If it wasn’t for the fact that the events we have witnessed over the last week are so overwhelmingly depressing, it would make a fascinating study in the ability, if the appetite is there and the political climate right, to convince a nation, against all the odds and prior warnings, to vote for a lie. The conclusion would be that not only is it possible but that we have seen it happen before in Europe’s modern history.

In the days following the vote we have seen leave voters from towns such as Ramsgate to Ebbw Vale, say how thrilled they are that we can take back control of our borders; we have witnessed examples, on Twitter and Facebook, of hatred and xenophobia directed at immigrants from within the EU and from outside the EU; we have seen T-shirts carrying anti-immigration slogans.

Those same social networking sites are filled with leave voters shouting ‘it was never about immigration, it was about all the other reasons to vote to leave’.

Well, now is your chance to stand up, and loudly and proudly explain what these reasons were. The markets have plummeted, jobs are at risk, but surely you can spin it in a positive light? House prices will fall. This is good, right? Interest rates may go up to incentivise holding sterling. This is good for our savings, right? So where are you? State all those reasons, not based on immigration, which led you to vote to leave. And while you are there, you can loudly take a stand and condemn the appalling acts of hate we are witnessing. Please make people feel welcome, tell them that you do not support these sentiments. There is silence. It speaks so loudly.

-- Katherine Wells, via email


I’m emailing in regards to the EU referendum. I am 15 years old and, quite frankly, I don’t have a voice. I couldn’t vote in this referendum even though it is my future in the balance.

The media are interviewing business leaders, politicians; anyone apart from the people who really care – my generation.

I am about to have to grow up in a country with a poor economy and difficult trade in isolation from the rest of the world, down to people presuming the EU is purely there to ship immigrants into our country to ‘steal jobs and benefits’.

I am going to have to fix this mistake.

When I woke up this morning, the amount of upset Facebook posts I saw from people of all ages, but particularly my age, was overwhelming. People really care and were really invested in this vote. I feel angry that my generation have been cheated by older people who have lived their working lives and quite frankly will be gone before it gets better for them to see any positive impacts – if there are any at all!

I’m not a politician. I’m not a particularly avid follower of politics, but I am a debater. And as I debated in the four assemblies the past week on this issue, I saw 10 people out of the 600 or so in all assemblies vote to leave. We want to stay. I want to give people my age a voice. If it’s not me, I want someone to let people know that we aren’t all lazing around at home. We want people to know we care about the EU referendum, and we care about the fact you made the wrong decision for us.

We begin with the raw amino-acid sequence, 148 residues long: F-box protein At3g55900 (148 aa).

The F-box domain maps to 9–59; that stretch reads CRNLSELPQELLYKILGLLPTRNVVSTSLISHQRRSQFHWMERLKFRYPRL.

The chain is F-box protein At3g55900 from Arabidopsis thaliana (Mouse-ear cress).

-- Lucy Cooper, Bury St Edmunds


I am always interested in the views expressed by the King Edward’s School students on your Youth View page and was particularly impressed by Tom Williams’ article (Bury Free Press, June 24). Here is a young

man, highly intelligent and well-informed who has contributed a very well-written and persuasive piece relating to the recent EU Referendum and, yet, at 17 was denied the right to vote. Can this be right ?

Moreover, it is Tom and his generation who, if the analysts are correct, are being taken out of the EU against their wishes by the elderly who are less likely to experience the consequences. Can this be right ?

I am 92 and voted to Remain as I am old enough to remember what the unbridled nationalisms of the 1930s led us to. The EU was designed successfully to help in preventing this from happening again and I am amazed that so many older people have, apparently, been unable to see this. Tom and other young men and women deserve better.

May I just add that although I don’t know much about King Edward’s, they are obviously doing an excellent job in helping to educate students as thoughtful as Tom Williams. And I also enjoy the occasional article by their headmaster!

-- Peter Newton, via email


Inreply to Gav Roberts’ letter about the Abbey Gardens (Bury Free Press, June 24), there is a period, end of May beginning of June, when the winter/spring plants are changed to summer bedding flowers.

It is now the last week of June and the gardeners have just finished planting the summer flowers. Considering the awful weather they have been working in, the gardens are looking as beautiful as ever all edged and perfect. Well done gardeners, credit to you all ,